For you to count on a fair legal system, judges, jurors and lawyers must be able to handle their duties without undue bias. If any of these participants have a personal stake in your case that could call their objectivity into question, their service might be an unethical conflict of interest.
If you discover that someone presiding over your case had a conflict of interest, you might be able to use that fact as justification for an appeal after conviction.
Demonstrating unfair circumstances
Your lawyer has a duty to act in your interests. If your attorney had a close relationship with someone who could benefit from you losing the case, you might not receive the standard of representation you deserve.
Once your attorney uncovers a potential conflict of interest, the individual or the firm must determine if a conflict actually exists and if you may consent to further representation. To consent, you must provide informed approval in writing. You may have grounds for an appeal later if you demonstrate that your counsel discovered a conflict of interest and somehow mishandled the matter in a way that harmed your case.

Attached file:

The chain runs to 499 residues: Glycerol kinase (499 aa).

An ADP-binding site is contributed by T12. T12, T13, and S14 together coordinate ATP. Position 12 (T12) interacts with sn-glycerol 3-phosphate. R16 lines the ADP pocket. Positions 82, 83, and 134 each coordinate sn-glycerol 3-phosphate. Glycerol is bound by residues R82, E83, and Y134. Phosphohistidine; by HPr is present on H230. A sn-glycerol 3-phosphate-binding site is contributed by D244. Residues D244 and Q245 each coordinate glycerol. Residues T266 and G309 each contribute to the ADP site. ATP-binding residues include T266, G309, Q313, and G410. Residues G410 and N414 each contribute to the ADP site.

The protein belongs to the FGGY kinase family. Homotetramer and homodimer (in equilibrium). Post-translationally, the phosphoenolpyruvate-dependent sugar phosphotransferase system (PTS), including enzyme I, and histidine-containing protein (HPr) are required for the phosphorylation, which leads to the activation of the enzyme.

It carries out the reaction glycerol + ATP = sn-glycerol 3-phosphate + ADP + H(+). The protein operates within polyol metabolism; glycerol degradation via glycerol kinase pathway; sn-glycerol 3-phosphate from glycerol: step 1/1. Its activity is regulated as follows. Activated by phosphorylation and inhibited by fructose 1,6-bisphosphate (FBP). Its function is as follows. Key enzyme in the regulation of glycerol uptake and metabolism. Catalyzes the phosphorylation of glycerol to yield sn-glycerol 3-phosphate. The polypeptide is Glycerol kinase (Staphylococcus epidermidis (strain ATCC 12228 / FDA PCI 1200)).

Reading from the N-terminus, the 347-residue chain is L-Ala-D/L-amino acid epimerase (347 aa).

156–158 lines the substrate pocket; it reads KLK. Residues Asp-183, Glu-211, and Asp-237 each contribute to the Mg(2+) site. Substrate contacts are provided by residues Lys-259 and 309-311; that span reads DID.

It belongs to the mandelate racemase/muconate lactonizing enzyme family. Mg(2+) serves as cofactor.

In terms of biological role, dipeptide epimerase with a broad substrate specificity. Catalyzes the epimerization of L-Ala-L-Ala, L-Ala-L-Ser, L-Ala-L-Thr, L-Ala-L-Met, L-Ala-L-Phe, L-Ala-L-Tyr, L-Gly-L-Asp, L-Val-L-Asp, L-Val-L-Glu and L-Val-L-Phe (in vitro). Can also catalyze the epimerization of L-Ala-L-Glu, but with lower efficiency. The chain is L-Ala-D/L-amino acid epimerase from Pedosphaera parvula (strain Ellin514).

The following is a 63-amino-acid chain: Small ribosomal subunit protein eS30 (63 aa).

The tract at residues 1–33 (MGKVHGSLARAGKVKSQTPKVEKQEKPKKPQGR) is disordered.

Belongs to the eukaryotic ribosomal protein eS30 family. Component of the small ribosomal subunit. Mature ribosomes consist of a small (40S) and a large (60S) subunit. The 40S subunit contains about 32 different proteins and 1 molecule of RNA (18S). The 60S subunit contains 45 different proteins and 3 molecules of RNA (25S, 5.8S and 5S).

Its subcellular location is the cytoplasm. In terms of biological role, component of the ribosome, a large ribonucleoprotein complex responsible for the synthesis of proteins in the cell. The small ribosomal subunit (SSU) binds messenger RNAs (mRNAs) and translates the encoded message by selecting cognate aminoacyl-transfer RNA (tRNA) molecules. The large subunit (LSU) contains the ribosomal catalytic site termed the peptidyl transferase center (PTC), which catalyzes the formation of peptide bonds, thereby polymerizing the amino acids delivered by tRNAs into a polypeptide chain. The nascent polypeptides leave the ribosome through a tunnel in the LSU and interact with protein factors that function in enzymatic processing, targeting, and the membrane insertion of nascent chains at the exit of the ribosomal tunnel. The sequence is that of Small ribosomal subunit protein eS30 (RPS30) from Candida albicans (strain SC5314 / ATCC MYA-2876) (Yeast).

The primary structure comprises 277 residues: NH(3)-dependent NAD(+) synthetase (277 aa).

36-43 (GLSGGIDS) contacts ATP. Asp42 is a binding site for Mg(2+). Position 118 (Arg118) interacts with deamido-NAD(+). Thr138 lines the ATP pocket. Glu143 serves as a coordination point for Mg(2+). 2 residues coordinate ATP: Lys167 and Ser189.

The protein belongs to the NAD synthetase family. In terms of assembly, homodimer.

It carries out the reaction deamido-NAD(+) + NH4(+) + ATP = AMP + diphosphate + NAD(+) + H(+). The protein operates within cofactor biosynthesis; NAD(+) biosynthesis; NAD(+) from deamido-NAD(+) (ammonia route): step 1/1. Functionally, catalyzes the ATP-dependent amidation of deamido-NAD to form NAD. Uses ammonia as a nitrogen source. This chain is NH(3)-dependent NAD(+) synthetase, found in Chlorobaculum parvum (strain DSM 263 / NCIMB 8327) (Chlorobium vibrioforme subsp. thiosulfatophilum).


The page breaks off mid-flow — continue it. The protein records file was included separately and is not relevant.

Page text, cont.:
Determining a conflict of interest by other parties
Jury selection is extensive to ensure jurors and alternates have no biases or personal connections to your case or similar cases. If a juror failed to disclose such a bias, you might have grounds for appeal. Likewise, if you can prove that a judge or juror could benefit financially or personally from your conviction, you might be able to establish a conflict of interest.
A conflict of interest can be a regrettable miscarriage of justice. Though the misconduct might be apparent to you, proving that fact to the court may take a lot of work.